Friday, July 8, 2011

Stem Cell Research

I know there is a huge debate on the use of stem cells, and I can understand both sides of the argument. However, being a health care professional I tend to lean toward favouring stem cell research. I read two stories today showing how useful they can be in health care. One story is about Mr. Beyene, a 36 year old who had an inoperable cancerous tumor obstructing his airway. Scientists constructed an entirely new trachea using a "scaffold" and Mr. Beyene's own stem cells from his bone marrow. The new trachea was then implanted into the patient. Because the trachea was constructed from the patients own stem cells, there is no need for him to take immuno-suppressant drugs. The use of stem cells also completely eliminates the need for a donor patient. Amazingly, the new trachea only took a few days to make! You can read the full story here.

The second story I read was regarding a study on the use of stem cells to relieve angina when other methods are ineffective. The study included over 100 people and involved harvesting the participants own stem cells and injecting them directly back into the damaged areas of their heart. The goal was to grow new blood vessels in the heart to bypass the damaged vessels, increasing blood supply to the heart, and ultimately relieving associated chest pain. Within a few months many of the participants reported feeling better than they had in years. Researchers say that it is not clear whether the stem cells are producing new blood vessels or relieving the chest pain through other means. The results of the study justify the need for larger trials. You can read the fully story here.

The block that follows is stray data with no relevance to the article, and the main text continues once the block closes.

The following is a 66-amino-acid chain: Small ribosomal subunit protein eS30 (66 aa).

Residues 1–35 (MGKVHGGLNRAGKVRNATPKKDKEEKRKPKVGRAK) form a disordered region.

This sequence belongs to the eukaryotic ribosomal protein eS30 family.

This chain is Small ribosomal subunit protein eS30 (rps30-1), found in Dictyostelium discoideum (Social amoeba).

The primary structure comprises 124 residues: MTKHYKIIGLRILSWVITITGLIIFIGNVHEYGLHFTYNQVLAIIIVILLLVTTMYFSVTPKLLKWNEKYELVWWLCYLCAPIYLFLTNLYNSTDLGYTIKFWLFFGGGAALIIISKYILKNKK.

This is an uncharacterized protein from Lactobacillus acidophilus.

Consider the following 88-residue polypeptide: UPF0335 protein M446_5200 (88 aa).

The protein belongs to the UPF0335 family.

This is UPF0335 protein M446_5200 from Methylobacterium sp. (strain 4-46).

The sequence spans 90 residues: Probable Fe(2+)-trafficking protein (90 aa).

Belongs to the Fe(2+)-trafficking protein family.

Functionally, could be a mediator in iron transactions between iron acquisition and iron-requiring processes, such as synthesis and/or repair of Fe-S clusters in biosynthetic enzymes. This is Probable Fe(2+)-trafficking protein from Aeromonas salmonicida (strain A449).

While the use of stem cells can be greatly beneficial to our health, it is frightening to think what could be done if they are placed in the wrong hands. In 2005 Stem cell scientist Irving Weismann proposed creating mice with almost fully human brains. He stated his experiment could provide insight into how the human brain develops and how degenerative brain diseases such as Parkinson's progress. An informal ethics committee at Stanford University endorsed the proposal, stating if any mice showed human-like qualities they would be killed. The thought of a human brain being trapped inside an animal is positively frightening! Scientists are constantly blurring the line between research for health benefits and creating a whole new species... Chimera comes to mind...

Read here for information on stem cells.

- A

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